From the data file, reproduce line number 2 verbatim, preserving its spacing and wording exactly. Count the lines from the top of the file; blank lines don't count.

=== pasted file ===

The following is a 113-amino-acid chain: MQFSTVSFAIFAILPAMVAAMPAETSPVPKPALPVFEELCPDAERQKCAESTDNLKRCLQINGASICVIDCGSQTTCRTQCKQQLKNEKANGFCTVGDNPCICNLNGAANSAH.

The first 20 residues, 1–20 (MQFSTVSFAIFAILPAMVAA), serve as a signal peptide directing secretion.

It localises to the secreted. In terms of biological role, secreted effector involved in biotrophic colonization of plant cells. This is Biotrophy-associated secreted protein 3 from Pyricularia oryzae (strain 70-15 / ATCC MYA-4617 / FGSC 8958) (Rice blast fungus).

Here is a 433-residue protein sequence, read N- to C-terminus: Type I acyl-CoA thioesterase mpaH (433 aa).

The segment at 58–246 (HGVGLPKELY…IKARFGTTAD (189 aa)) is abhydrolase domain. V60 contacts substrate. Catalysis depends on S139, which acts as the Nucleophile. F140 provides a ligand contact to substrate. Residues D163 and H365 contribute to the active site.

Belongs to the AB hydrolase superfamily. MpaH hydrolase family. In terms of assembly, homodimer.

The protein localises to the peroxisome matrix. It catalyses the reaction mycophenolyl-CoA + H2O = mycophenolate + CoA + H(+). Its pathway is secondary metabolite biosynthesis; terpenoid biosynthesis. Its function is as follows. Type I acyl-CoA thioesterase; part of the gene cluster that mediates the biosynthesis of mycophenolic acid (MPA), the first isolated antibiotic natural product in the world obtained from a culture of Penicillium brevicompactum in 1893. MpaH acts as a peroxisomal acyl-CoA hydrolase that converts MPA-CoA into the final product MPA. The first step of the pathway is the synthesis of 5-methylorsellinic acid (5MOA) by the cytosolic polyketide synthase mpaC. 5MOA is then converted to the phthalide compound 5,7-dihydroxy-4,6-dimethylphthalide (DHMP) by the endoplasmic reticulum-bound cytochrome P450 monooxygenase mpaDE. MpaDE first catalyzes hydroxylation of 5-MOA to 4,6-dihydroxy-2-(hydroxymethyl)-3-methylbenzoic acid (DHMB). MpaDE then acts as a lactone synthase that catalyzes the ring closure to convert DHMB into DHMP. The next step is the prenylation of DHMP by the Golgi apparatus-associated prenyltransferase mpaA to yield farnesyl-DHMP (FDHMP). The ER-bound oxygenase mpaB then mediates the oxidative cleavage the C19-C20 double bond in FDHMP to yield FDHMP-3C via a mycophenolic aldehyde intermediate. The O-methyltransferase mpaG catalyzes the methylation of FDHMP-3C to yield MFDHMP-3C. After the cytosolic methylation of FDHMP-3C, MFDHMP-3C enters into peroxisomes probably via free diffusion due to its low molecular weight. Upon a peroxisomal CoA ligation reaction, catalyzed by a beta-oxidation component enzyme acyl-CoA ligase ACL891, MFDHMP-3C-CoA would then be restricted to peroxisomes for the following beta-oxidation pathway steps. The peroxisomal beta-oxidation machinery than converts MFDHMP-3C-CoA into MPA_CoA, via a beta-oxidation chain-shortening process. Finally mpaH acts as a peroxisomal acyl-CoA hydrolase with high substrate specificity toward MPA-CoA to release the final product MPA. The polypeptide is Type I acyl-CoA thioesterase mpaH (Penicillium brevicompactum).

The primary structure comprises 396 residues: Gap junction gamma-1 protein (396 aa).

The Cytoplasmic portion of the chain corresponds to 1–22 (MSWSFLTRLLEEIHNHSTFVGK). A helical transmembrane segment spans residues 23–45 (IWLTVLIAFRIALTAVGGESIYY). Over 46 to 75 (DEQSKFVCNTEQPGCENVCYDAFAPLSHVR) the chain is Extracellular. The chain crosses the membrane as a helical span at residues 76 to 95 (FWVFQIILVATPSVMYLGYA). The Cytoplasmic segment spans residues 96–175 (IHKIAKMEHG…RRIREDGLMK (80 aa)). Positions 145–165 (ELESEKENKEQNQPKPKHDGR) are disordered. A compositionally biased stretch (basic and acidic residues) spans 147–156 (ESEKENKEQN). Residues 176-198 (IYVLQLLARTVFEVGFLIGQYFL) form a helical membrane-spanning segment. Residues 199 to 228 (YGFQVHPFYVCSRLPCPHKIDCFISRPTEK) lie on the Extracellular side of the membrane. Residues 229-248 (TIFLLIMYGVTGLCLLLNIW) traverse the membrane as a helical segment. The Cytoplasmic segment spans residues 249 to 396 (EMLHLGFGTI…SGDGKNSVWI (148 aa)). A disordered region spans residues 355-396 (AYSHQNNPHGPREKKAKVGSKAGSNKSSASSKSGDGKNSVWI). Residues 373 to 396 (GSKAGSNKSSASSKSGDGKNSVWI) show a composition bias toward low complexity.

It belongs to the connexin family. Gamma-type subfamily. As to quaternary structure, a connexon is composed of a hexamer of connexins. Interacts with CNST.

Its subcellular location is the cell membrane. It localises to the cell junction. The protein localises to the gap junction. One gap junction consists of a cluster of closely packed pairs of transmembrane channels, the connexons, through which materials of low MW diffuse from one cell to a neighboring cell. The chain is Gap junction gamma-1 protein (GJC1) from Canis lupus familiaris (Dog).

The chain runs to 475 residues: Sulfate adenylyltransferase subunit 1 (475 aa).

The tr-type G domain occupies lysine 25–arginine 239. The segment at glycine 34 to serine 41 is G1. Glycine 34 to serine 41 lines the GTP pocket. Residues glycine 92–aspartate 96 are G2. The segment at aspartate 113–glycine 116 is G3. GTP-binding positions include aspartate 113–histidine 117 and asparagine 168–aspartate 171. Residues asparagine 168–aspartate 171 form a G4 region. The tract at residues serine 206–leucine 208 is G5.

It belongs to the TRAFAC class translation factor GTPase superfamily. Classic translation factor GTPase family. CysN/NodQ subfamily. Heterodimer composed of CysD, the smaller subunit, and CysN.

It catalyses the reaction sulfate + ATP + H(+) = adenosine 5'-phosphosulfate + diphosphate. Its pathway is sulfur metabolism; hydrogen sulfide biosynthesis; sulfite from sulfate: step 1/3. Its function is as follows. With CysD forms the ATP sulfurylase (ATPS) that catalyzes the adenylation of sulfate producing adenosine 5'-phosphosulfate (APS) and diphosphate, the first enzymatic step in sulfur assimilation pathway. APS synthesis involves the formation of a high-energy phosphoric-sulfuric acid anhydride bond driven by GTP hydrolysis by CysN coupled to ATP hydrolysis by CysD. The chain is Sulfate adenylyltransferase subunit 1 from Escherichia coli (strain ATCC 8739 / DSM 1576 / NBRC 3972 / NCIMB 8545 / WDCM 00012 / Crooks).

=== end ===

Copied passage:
The first 20 residues, 1–20 (MQFSTVSFAIFAILPAMVAA), serve as a signal peptide directing secretion.